On 16 Jan 2014, at 18:27, John Clark wrote:

On Tue, Jan 14, 2014 at 3:08 PM, Edgar L. Owen <edgaro...@att.net> wrote:

> The simplest and by far most likely answer is to assume that the world we appear to live in IS the real actual world

Maybe. But it could be argued that if the ability to perform vast calculations is possible (and I can't see why it wouldn't be) then sooner of later it will be achieved,

IF you can believe that 17 is prime independently of you, and, out of time, space, physics, so to speak, THEN we can say that all computations are achieved, as they are emulated by the arithmetical reality.






then a future Jupiter Brain will be able to create astonishingly realistic simulations, and Mr. Jupiter Brain would probably be curious about humans, the creatures that made it, and so it would make a simulation of them, and those simulated humans will make a simulated Jupiter Brain which in turn will make simulated simulated humans who will [...]

I admit this is a VERY long chain of reasoning, but you might conclude that the most likely conclusion is we live in a simulation. I'm not saying any of this is true but...

The quantum facts confirms that we are living in the "bottom" simulation, that is the one naturally emerging from arithmetic. If we bet on comp, and discover that the laws of physics that we can infer from first person observation contradicts the laws of physics that we can extract from comp, then we can infer that we are in a higher level simulation done by "Jupiter" or some of our descendants.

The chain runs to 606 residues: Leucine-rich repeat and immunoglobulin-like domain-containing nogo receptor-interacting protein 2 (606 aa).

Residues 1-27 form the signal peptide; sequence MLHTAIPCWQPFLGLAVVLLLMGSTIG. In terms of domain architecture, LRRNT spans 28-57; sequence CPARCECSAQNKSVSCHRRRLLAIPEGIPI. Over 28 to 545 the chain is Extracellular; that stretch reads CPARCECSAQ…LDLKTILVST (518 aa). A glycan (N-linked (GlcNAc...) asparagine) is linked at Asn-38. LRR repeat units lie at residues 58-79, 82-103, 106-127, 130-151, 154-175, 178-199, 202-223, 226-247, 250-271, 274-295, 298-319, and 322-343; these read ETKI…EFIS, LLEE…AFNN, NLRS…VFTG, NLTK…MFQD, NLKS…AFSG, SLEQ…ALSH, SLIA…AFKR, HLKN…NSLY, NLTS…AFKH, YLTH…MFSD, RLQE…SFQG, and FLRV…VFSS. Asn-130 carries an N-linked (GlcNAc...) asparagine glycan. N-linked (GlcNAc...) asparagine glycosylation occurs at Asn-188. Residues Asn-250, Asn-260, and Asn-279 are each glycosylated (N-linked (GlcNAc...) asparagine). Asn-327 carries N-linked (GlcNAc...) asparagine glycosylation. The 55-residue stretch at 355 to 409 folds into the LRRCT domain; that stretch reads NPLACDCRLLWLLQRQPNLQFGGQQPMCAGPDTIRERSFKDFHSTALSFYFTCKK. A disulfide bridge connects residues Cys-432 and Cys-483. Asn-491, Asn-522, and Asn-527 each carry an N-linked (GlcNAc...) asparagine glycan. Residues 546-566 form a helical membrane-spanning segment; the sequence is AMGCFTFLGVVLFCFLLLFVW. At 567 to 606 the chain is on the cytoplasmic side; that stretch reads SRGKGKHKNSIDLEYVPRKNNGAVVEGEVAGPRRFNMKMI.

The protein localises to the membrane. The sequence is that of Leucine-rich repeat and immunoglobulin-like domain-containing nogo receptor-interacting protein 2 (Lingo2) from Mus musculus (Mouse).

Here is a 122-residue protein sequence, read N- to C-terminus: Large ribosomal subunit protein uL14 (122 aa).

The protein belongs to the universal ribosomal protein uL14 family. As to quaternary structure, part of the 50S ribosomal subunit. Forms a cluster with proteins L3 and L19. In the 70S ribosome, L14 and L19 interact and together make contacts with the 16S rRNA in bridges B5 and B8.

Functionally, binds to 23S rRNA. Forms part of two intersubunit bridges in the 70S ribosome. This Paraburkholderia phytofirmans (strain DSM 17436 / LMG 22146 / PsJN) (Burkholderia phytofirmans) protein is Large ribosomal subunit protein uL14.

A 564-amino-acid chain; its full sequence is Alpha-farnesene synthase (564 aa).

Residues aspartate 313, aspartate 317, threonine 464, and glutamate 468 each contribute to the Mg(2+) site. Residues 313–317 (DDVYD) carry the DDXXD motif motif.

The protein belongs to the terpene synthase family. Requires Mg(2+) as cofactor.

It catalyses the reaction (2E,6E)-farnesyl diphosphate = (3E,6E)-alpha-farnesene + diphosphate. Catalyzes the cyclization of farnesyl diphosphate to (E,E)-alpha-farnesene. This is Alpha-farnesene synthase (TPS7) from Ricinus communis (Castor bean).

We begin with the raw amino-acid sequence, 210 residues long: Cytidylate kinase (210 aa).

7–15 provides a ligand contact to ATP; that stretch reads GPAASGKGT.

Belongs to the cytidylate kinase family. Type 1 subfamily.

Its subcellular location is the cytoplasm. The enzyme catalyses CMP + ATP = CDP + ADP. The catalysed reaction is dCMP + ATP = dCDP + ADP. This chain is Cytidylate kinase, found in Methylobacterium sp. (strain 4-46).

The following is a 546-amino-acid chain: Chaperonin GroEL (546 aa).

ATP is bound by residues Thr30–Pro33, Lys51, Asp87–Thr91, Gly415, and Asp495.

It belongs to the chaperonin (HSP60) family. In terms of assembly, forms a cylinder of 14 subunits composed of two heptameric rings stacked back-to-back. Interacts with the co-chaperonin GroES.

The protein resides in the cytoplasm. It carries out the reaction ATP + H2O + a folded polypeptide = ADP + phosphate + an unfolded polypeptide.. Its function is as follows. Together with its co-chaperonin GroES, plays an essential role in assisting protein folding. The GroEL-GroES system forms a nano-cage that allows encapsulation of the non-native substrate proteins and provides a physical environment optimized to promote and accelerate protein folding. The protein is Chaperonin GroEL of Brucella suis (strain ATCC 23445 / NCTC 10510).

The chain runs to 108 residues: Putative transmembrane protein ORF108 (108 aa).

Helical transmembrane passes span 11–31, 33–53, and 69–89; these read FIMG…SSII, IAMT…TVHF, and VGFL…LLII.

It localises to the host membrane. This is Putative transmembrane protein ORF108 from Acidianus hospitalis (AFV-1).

Bruno



> We can imagine we live in some simulation by some super beings and that may or may not be a possibility (I maintain there will always be a way to figure that out),

I'm almost embarrassed to admit it but from time to time I have found myself drawing analogies from the coarse grained nature of the quantum world and getting too close to the screen in a video game and seeing individual pixels; and between the quantum world where things don't seem to actually exist before you measure them and the fact that a good programmer doesn't waste computer power simulating things behind a big rock that nobody will ever see. And the singularity at the center of a Black Hole does sometimes seem a little like a screw up where a programer tried to divide by zero.

I'm half joking in all this, but only half.

  John K Clark





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